Young Felicity lives in a monastic school. The only way to live out her sexual fantasies is together with her girlfriend Jenny. But then she receives an invitation to her sister in ... See full summary »
In the Australian outback, a park ranger and two local guides set out to track down a giant crocodile that has been killing and eating the local populace. During the hunt, one of the guides... See full summary »
The movie Dons Party is about a wild house party in a suburban Australian neighbourhood. Don Henderson convinces his wife to have another party so that their friends can gather to watch the... See full summary »
An earthquake in rural Australia causes a dangerous leak at WALDO, a nuclear waste storage facility. Heinrich Schmidt, an engineer badly hurt in the accident, knows that the leak will ... See full summary »
The film is set in a house occupied by a collection of social misfits. The main storyline is that of a strange musician's relationship with a girl, their drug use and his band. These events... See full summary »
Young miners Mike and Johnny (Colin Friels and Harold Hopkins) work in the gem fields of central Queensland around Emerald. Conflict arises when their pick-and-shovel operation is threatened by a large scale bulldozer operator.
In the tradition of Sunday Too Far Away (1975), this independent film is based on the classic Australian play by John Power. Pic tells the story of a group of miners living in a camp in outback Australia. They swear, brawl, gamble, and drink heavily. Central to the story is the conflict between Tarzan, the authoritarian group leader and cocky loud-mouth wisecracking Pansy. This results in a bare-knuckle punch-up for the movie's denouement. Exteriors filmed in Andamooka, South Australia. Written by
Playwright John Power once said of this filmed adaptation of his play in an interview where he was asked the question, 'Were you satisfied with the film version of The Last of the Knucklemen (1979)?' Power said: "I thought it was quite an interesting film. No playwright is ever going to be satisfied with a film because he works in the restrictions of the stage and is conscious of the restrictions of the stage. The film maker has to take it outside to expand it because the camera can't remain stationary for long periods of time". See more »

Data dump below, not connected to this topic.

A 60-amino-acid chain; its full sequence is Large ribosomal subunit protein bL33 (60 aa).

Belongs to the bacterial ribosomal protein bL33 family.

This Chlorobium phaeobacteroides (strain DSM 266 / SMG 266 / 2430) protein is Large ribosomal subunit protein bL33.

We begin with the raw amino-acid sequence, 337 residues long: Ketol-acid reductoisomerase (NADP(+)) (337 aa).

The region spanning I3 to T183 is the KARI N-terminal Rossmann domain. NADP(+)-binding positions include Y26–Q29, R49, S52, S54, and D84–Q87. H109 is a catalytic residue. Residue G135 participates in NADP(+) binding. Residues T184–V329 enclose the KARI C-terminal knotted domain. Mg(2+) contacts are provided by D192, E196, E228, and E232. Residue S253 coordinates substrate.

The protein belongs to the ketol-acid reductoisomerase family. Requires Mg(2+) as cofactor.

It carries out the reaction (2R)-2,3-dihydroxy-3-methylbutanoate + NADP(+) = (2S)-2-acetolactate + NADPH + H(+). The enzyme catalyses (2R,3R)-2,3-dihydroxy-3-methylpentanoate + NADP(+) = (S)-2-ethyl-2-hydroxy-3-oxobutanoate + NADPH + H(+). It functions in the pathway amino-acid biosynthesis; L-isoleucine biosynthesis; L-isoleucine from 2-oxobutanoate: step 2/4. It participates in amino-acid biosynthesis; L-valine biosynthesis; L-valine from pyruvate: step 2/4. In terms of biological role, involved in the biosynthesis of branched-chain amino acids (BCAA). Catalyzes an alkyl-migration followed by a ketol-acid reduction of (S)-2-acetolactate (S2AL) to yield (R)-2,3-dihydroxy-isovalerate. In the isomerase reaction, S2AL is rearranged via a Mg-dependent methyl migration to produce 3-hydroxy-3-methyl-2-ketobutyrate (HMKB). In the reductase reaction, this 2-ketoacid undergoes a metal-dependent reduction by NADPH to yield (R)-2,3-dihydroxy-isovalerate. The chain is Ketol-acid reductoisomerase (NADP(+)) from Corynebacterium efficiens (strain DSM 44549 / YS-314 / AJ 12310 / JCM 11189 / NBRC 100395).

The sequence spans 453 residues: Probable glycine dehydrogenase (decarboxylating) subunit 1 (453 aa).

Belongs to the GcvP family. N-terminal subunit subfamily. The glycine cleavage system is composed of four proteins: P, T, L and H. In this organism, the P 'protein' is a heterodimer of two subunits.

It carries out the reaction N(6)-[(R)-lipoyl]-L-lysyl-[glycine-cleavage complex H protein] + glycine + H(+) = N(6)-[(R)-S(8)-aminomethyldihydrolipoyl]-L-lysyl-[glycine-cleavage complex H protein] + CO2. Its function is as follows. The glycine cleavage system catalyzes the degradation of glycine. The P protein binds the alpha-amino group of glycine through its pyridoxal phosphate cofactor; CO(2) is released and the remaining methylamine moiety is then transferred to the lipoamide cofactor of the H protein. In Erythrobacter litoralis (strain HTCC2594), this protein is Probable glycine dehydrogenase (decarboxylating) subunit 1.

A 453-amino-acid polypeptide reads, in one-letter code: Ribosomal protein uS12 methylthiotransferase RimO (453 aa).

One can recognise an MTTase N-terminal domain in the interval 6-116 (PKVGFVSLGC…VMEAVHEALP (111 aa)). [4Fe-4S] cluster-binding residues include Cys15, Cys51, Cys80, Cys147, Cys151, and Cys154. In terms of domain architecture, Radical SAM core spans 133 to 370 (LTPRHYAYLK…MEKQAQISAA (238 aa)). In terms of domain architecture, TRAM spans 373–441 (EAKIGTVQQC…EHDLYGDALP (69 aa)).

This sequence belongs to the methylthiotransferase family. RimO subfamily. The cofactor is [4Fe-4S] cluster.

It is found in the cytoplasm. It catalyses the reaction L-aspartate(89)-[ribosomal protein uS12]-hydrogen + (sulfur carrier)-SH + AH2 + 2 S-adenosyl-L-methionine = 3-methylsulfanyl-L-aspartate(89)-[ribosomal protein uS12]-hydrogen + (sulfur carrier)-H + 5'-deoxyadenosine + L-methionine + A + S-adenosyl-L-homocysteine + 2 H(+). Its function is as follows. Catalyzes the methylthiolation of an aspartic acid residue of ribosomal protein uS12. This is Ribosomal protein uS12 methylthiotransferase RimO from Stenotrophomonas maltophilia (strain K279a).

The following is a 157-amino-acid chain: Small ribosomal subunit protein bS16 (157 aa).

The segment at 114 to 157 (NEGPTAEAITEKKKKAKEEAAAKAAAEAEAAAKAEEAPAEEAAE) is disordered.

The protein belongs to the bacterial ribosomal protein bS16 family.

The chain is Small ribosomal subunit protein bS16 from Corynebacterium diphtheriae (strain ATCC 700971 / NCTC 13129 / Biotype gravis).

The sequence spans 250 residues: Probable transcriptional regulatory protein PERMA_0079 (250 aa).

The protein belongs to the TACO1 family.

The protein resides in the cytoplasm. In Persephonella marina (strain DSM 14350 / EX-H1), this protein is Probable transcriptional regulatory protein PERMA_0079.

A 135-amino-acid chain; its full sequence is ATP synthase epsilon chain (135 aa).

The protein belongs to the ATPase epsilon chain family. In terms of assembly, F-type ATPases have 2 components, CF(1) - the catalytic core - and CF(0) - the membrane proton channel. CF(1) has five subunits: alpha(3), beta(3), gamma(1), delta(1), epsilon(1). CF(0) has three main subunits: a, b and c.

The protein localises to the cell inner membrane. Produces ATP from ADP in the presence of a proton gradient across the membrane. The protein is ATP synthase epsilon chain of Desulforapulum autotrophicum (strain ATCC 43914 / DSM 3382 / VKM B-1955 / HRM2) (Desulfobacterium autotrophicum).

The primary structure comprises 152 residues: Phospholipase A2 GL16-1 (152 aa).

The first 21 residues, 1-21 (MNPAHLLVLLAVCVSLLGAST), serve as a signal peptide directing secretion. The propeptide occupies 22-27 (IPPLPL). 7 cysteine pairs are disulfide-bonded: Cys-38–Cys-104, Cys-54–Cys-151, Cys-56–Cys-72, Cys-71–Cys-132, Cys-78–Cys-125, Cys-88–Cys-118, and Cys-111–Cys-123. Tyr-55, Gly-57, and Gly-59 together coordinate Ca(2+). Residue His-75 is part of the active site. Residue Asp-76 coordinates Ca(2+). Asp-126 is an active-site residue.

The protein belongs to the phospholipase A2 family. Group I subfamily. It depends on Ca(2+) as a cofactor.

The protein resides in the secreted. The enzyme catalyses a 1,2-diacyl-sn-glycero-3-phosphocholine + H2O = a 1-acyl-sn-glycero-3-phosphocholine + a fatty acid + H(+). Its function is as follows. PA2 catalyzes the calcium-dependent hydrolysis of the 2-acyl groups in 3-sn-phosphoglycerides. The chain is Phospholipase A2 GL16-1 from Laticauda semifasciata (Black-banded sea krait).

[enters bunkhouse, surveys the room for a moment, then starts throwing chairs]
Let's clear these fucking chairs! I've got to murder these mother fuckers!
See more »
Yeah, I thought it was great. I have worked in a number of isolated places where there is not much to do but drink and I thought it was a pretty accurate depiction of the personalities that make up groups like this. I was in East Timor in 2000 which seemed to lure odd characters from outback Australia and other places... Interesting times. I recall Tarz and Pansy promoting the film in Melbourne. They were standing in the middle of the mall with huge polystyrene fists which made the news. I don't think it did very well. Many Australians seem to have the idea that Australian movies are second rate and it's not until the movies or actors do well overseas that are accepted. Nicol Kidman and Hugh Jackman weren't stars in Australia until they made it in Hollywood.
6 of 7 people found this review helpful.
Was this review helpful to you?